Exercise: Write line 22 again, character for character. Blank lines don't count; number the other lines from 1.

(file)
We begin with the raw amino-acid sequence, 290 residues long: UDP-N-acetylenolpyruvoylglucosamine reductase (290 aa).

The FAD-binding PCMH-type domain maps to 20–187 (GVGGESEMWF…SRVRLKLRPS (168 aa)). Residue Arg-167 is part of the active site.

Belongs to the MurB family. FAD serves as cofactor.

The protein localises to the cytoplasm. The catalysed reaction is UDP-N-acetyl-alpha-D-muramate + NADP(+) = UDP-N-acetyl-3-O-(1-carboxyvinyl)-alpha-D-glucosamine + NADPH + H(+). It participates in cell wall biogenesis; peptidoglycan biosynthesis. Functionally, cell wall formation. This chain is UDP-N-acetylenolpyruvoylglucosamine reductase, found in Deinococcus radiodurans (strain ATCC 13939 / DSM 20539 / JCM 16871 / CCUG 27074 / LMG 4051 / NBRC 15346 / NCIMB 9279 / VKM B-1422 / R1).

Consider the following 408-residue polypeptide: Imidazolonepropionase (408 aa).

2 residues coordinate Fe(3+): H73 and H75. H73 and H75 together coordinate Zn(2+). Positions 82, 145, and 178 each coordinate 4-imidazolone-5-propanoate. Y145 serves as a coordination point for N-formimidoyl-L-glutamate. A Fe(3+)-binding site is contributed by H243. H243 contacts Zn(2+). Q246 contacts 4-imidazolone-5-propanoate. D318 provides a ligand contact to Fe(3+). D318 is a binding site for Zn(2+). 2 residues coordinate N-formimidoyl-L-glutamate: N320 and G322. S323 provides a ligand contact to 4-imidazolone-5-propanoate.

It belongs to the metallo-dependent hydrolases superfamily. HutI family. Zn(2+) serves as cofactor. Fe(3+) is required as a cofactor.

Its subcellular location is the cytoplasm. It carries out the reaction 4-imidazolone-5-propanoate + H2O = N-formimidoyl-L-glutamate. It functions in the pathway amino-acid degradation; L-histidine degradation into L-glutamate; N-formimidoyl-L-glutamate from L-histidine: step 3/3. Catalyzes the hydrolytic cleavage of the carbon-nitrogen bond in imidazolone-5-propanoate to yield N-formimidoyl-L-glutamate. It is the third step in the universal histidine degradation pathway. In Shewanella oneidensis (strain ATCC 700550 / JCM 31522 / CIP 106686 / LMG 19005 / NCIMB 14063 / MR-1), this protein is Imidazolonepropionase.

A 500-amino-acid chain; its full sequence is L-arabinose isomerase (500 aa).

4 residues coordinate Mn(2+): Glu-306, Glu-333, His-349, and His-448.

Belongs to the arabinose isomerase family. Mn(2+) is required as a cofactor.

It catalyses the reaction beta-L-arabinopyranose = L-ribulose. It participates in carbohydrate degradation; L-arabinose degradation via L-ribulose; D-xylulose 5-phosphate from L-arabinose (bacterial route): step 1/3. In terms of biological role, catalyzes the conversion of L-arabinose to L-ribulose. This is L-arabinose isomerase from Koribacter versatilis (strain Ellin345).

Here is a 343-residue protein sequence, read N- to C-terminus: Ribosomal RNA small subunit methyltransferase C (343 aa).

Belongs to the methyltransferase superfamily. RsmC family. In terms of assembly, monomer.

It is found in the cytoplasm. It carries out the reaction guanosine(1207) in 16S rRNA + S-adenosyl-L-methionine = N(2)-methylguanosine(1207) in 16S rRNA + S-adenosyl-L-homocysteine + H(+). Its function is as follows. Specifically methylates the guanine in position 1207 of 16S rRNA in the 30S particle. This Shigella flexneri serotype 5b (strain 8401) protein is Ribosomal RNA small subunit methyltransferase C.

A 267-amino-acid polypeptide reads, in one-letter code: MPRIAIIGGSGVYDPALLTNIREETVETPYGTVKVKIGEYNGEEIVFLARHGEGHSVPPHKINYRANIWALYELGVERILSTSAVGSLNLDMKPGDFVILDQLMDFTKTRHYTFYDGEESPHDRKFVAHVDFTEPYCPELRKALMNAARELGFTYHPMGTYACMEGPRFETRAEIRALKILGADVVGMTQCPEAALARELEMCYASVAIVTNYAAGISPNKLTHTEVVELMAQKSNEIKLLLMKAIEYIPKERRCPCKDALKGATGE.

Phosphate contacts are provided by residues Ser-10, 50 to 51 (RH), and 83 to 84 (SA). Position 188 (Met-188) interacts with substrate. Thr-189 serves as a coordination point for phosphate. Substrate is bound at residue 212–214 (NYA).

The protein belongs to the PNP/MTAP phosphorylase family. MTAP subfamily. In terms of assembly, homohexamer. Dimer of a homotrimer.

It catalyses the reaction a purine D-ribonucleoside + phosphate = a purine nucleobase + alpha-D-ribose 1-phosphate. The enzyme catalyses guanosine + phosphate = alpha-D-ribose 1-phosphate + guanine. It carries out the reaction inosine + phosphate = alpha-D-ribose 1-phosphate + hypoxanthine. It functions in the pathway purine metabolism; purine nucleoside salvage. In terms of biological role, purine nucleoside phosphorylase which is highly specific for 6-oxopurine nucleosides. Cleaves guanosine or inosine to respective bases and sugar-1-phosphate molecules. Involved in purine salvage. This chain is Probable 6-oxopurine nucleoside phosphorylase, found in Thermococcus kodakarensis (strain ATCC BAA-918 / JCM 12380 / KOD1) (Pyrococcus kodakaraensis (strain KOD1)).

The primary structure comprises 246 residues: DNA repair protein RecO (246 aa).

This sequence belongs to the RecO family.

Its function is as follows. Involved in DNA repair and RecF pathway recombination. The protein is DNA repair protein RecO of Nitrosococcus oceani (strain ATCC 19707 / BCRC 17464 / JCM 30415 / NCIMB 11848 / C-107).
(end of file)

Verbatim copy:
Its function is as follows. Involved in DNA repair and RecF pathway recombination. The protein is DNA repair protein RecO of Nitrosococcus oceani (strain ATCC 19707 / BCRC 17464 / JCM 30415 / NCIMB 11848 / C-107).